The Management Consultancies Association has called for a conference to discuss the future of local government, reporting that some members are struggling to make money from council contracts.
The MCA said that consultants can support councils in becoming digital innovators, helping them optimise the potential of Open Data and reinvent service provision.
However, it said that pressure on margins is increasing due to demands from town halls looking to save money through outsourced contracts.
The MCA said: “Providers attempt to comply with these during procurement, or even during renegotiation of long-term contracts, and are then unable to secure reasonable margins.
“What is needed is genuinely transformational thinking.
“The early model for outsourcing, in which providers accepted TUPE staff and achieved a little more in the way of outputs for some reduction in cost – in effect the creation of a parallel public sector – will no longer work.”
The report called for the government to develop a set of priorities for what outsourcing can and cannot achieve.
“A principled approach, based around clear themes, articulating what the state will do, what citizens can expect, and what the state will not do and what citizens must do for themselves, accompanied by active portfolio management across the public sector as a whole, is now essential to build on the foundations put in place by the coalition,” it said.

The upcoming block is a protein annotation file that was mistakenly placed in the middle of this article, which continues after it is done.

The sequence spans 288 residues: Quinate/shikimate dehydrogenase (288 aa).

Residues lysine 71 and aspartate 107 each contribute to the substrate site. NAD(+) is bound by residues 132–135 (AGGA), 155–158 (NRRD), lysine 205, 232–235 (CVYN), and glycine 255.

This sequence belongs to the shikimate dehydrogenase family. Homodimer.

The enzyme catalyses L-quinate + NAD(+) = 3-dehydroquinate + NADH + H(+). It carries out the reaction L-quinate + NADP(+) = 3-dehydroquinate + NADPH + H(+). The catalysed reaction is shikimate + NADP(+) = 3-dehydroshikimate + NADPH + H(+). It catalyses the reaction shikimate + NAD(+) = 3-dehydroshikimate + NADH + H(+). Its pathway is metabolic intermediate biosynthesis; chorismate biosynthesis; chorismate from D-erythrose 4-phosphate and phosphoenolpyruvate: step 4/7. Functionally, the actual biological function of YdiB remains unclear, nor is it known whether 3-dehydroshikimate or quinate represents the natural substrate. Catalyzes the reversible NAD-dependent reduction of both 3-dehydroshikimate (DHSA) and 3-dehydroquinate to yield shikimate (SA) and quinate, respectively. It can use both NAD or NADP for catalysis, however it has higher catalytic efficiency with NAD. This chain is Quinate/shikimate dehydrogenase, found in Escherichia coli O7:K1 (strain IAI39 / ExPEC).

As well as promoting the “relentless digitisation” of public services, the government should convene a conference on the future of local government, it added.
This would help give councils authoritative guidance on what it is best placed to do and what it should discontinue, according to the report authors.
The MCA said: “Where the public sector lacks the necessary skills to achieve innovation, there should be training and development, as well as access for officials to the sorts of digital and technology hubs government has made available for business.”
The public sector has until now been limited to understanding its populations through socio-economic indices of need, the report said.
“But consultants are now supporting councils in achieving a significantly better understanding of their populations.
“This allows authorities to personalise services based on individual preferences.”
Consulting, the MCA said, can help local authorities support more sophisticated customer segmentation analyses needed to put citizens at the centre of digital transformation.
Local government made up 9% of the total public sector consulting market in 2014, the report found, with central government making up 28% of the total.
Across all sectors, including private consultancy, MCA member firms rose by 12% in 2014 to around 38,000. Digital and technology consultancy members rose by 26% to just under 10,000.